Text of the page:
Jeff Paravano serves as firmwide chair of BakerHostetler’s tax group, which is among the largest law firm tax practices in the USA. Mr Paravano has a broad-based practice involving tax controversy and tax litigation; corporate, partnership, REIT and bankruptcy transactions; and domestic and cross-border tax planning. Mr Paravano previously served as senior adviser to the assistant secretary of tax policy at the United States Department of the Treasury, and as an adjunct tax professor at Georgetown.
DESCRIBE YOUR CAREER TO DATE.
Practising tax law for more than 25 years in the transactional, controversy and litigation, and policy space has made for an interesting career. It also provides a perspective on practising tax law that leads to a solutions-oriented approach to every matter. Tax lawyers involved with tax controversy and tax litigation approach tax due diligence, and the structuring and documentation of transactions, with a strengthened ability to make sure risks are minimised and positions taken are strongly supported by contemporaneous documentation. Tax lawyers involved with structuring transactions approach tax litigation with a strengthened ability to make stronger technical arguments to help lead to victory through settlement and, if necessary, trial and appellate proceedings. Innovating for and with clients on tax matters is more easily done by those with a broad range of tax experience.
WHAT DO YOU ENJOY MOST ABOUT WORKING IN THE FIELD OF CORPORATE TAX?
The tax law is changing all the time, with a continuous stream of legislation, regulatory action and court decisions. That rapid change creates opportunities for tax savings, and also makes advising clients and defending their tax positions an incredibly dynamic undertaking.
HOW HAS THE NATURE OF TAX CONTROVERSY WORK CHANGED DURING YOUR CAREER?
The one constant in every type of litigation, tax included, is that most cases settle. Taxpayers approach defending their positions based on a realistic view of the hazards of litigation – and the government (the IRS in the Tax Court; the Department of Justice’s tax division in federal district courts and the US Court of Federal Claims) does the same. In the USA, taxing authorities attempt to make law through legislation and regulation, not through court actions – meaning that court actions are supposed to be brought by the government to enforce the law, not to determine what the law may be. As a result, most tax litigation is highly factual in nature, with the taxpayer having a significant advantage because the facts in dispute are those known best by the taxpayer. While government litigators at both the IRS and Department of Justice’s tax division are among the most dedicated and talented litigators in the USA, there are changes from time to time regarding how sceptical those officials may be as they approach potentially high-dollar tax disputes. Government scepticism seems to be more frequent these days in situations in which many taxpayers have taken advantage of similar tax planning in grey areas.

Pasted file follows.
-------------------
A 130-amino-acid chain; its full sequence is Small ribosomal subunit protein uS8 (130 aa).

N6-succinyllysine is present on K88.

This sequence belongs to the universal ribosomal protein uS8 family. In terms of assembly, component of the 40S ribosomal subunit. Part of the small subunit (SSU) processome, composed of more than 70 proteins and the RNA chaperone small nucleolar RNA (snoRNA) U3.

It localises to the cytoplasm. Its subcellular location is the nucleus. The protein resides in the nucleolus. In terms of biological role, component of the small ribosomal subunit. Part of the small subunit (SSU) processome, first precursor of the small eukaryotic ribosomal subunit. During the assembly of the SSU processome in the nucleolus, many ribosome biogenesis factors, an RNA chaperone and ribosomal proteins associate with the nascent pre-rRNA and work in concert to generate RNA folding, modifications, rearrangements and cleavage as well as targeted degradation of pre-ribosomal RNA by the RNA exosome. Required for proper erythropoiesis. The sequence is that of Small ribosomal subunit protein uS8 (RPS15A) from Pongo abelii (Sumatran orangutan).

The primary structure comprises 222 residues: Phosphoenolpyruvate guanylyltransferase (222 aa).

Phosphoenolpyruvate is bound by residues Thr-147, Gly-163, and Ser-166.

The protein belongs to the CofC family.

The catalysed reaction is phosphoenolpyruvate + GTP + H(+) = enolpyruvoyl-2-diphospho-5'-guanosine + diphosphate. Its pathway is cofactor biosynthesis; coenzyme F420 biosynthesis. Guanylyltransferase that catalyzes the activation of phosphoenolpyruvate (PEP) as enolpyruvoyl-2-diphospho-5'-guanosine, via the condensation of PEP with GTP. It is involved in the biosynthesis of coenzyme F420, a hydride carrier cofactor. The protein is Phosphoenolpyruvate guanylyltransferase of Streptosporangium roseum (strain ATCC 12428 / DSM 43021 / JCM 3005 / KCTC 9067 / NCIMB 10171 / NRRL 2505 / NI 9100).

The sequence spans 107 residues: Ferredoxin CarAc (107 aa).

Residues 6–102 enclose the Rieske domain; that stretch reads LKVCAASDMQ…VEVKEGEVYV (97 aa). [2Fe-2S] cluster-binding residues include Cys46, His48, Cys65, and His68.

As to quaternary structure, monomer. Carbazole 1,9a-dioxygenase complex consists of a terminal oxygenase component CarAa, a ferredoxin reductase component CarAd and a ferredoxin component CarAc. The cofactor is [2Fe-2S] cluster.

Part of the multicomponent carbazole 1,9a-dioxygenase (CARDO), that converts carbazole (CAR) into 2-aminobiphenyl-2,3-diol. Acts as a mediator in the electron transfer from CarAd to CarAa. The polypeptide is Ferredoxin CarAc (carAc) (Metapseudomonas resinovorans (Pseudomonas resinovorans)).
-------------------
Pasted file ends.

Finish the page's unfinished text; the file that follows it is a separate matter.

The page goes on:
THE TAX CUTS AND JOBS ACT WAS INTRODUCED A LITTLE OVER A YEAR AGO. WHAT IMPACT HAS THIS HAD ON PLANNING, RESTRUCTURING AND CONTROVERSY WORK?
The Tax Cuts and Jobs Act has created enormous opportunities for corporate taxpayers to significantly reduce their worldwide effective tax rate. It has also created challenges requiring taxpayers to re-engineer their corporate tax structures, and the manner in which they deal with many situations – both with related and unrelated parties. Moving from a worldwide system of taxation to a primarily territorial one, but with features including the new global intangible low-taxed income (GILTI) tax, the new base erosion and anti-abuse tax (BEAT) and potentially lower tax rates on foreign-derived intangible income (FDII) have together fundamentally changed how corporations approach and structure business opportunities. For example, it was not unusual in the past for a US-based corporation to contract on behalf of its foreign affiliates and then make payments to those foreign affiliates to perform services. Many of those types of arrangements now need to be changed to avoid application of BEAT. It was also fairly customary in the past for a US-based corporation to routinely make 338(g) elections to step up its non-US asset basis. The computation of GILTI makes decisions regarding those elections far more complicated.
YOU PREVIOUSLY WORKED AT THE DEPARTMENT OF THE TREASURY BEFORE RETURNING TO BAKERHOSTETLER. HOW DOES YOUR PUBLIC SECTOR EXPERIENCE BENEFIT YOUR PRACTICE AND CLIENTS TODAY?
Working in government provides an invaluable perspective regarding how to best navigate tax issues, from planning to litigation. Clients expect creative planning, innovation and strong defences of their tax positions. They are rarely interested in crossing the line to take on excessive risk and certainly do not want to waste resources fighting battles that would be more profitably settled than litigated. We plan transactions to survive scrutiny and we fight government attacks that we expect to win. Prior government service greatly informs those judgements for the benefit of our clients.